FFI, safe vs unsafe

Simon Marlow simonmar at microsoft.com
Thu Mar 30 08:48:36 EST 2006

On 30 March 2006 13:05, John Meacham wrote:

> but the debugging/deterministic
> benefits could be useful. you could be guarenteed to reproduce a given
> sequence of context switches which could make finding concurrent
> heisenbugs easier.

Actually +RTS -C0 already gives deterministic concurrency in GHC.  And
you're right, it's essential for debugging.  SMP has made my life
somewhat more painful of late :-)

> or something like concurrent 'hat' or another
> debugger might find it easier to work in such a mode.
> In any case, what I think of when I think of 'writing a portable app'
> is that from _the spec alone_ I can write something that I can expect
> to work on any compliant system. This goal can be achieved to various
> degrees. But if the specification says, 'the implementation might be
> cooperative' and I write assuming that, then it pretty much will
> definitly work anywhere perhaps with some spurious 'yields'.

Absolutely, but a preemptive implementation has no way to tell you if
you missed out a 'yield', and that essentially is the same as
non-portabiliy.  It doesn't matter that the spec told you you needed the
yield, if the implementation you're using works fine without it,
non-portable software will be the result.

What's more, in some cases it isn't even possible to insert enough
yields.  It's entirely reasonable to have an application that runs some
CPU-bound pure computation in one thread and a GUI in some other
threads.  This type of application can't be implemented if the standard
guarantees nothing more than cooperative scheduling.  Worse, no static
property of the code tells you that.

> however
> if it says something to the effect of 'runnable threads will be
> timeshared via some fair algorithm for some definition of fair'

No, I'm suggesting the specific fairness guarantees mentioned earlier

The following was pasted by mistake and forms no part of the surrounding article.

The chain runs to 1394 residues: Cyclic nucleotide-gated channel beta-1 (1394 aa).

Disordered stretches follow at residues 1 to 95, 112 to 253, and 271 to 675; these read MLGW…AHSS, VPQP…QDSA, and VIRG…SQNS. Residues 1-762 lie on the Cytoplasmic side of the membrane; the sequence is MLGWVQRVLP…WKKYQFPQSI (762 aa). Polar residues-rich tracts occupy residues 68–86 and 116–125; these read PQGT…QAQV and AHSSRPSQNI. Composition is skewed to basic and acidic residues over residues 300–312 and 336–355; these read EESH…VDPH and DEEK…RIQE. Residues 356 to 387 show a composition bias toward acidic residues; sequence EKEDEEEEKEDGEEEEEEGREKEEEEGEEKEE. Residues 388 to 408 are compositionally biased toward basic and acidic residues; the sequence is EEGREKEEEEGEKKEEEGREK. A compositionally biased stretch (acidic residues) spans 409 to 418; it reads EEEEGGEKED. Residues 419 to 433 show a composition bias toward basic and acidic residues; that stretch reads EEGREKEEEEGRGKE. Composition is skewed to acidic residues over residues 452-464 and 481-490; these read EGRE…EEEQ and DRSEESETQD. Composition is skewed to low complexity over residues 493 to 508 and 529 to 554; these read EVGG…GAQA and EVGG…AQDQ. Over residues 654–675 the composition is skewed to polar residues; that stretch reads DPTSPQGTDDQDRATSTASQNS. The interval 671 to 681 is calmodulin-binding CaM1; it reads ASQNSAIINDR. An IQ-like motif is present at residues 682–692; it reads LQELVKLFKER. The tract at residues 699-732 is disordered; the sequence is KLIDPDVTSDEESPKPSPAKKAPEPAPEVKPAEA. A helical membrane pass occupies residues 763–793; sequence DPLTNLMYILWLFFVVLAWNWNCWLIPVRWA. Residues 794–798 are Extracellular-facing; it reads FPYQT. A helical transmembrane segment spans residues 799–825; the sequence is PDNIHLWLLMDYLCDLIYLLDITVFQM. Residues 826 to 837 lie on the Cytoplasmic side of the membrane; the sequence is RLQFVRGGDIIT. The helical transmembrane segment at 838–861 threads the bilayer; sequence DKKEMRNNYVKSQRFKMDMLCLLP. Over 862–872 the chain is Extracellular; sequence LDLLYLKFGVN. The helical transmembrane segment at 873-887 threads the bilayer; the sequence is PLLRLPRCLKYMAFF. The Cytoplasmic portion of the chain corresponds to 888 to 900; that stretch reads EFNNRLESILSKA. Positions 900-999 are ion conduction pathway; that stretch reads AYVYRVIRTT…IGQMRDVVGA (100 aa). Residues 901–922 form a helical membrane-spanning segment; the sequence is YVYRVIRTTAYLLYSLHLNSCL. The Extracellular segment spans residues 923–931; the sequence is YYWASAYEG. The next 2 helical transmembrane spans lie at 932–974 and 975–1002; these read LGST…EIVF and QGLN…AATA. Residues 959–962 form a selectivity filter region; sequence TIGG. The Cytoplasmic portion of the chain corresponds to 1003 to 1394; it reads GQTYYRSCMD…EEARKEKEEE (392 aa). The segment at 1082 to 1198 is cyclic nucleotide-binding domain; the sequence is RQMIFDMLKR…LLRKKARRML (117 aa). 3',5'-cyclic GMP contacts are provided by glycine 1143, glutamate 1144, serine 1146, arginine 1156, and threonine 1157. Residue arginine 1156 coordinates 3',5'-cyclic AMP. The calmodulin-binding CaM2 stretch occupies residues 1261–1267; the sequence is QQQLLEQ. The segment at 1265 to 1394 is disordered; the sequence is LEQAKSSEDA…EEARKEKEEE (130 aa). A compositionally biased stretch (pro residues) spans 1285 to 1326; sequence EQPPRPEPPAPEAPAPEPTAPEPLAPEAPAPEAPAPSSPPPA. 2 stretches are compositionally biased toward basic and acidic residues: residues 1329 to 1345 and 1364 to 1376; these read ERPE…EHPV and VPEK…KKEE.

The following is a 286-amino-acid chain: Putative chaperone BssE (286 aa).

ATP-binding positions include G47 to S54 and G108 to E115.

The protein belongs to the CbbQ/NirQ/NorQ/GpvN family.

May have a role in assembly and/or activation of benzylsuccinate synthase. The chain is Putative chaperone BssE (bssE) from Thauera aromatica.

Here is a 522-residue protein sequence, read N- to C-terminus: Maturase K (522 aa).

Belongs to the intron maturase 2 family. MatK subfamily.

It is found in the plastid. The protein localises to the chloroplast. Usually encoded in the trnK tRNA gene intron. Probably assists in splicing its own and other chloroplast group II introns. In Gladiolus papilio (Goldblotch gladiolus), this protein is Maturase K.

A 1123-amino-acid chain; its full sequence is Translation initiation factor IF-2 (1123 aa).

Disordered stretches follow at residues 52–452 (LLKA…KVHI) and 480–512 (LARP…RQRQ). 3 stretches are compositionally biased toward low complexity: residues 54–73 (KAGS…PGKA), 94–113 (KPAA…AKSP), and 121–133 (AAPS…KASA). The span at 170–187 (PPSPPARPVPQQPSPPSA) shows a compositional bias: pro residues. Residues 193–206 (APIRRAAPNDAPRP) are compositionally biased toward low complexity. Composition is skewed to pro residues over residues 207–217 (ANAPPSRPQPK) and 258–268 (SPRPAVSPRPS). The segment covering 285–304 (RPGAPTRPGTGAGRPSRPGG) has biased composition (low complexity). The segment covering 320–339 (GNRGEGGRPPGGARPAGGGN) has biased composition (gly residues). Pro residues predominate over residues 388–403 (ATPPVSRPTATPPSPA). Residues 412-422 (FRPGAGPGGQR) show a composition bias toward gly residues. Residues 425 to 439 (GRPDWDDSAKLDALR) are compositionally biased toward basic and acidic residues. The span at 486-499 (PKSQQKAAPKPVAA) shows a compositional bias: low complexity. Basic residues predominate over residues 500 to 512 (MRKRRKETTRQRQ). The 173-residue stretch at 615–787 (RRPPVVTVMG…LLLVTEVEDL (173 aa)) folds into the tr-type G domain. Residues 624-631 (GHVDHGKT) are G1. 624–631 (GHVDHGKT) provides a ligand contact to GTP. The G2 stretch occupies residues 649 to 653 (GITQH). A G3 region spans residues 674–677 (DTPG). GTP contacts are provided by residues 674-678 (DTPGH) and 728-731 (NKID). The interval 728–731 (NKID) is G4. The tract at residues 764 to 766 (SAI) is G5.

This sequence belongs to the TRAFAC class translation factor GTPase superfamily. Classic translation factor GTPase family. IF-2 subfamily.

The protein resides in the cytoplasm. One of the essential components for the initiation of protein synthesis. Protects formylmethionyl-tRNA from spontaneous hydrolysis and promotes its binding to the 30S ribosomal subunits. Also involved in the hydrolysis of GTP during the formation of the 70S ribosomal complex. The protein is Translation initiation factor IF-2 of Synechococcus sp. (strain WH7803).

(and on the wiki page).

> then
> it doesn't help much writing portable apps since you would want to
> test on the various compilers to see what their definiton of "fair"
> is.

Given those fairness guarantees, programmers will not need to care
whether the implementation is using preemption based on allocation, or
one based on reductions, or arbitrary inter-instruction preemption.
Because it is hard to write a program that can tell the difference,
especially if you stick to using proper synchronisation primitives,
nobody will do it by accident.

Contrast this with a standard that allows both cooperative and
preemptive scheduling.  It's much easier to write a program that can
show the difference, and I'm worried that people will do it all the
time, by accident.  That's bad.

> I thought yhc supported unboxed values, so a loop like
> count 0 = 0
> count n = count (n - 1)
> count 100000
> could block the runtime (assuming it was properly unboxed by the
> compiler) since it never calls back into it and is just a straight up
> countdown loop?

are we talking about the same compiler?  YHC is fully interpreted, has
no unboxed types, and AFAIK it is impossible to write any code that
doesn't get preempted after a while.


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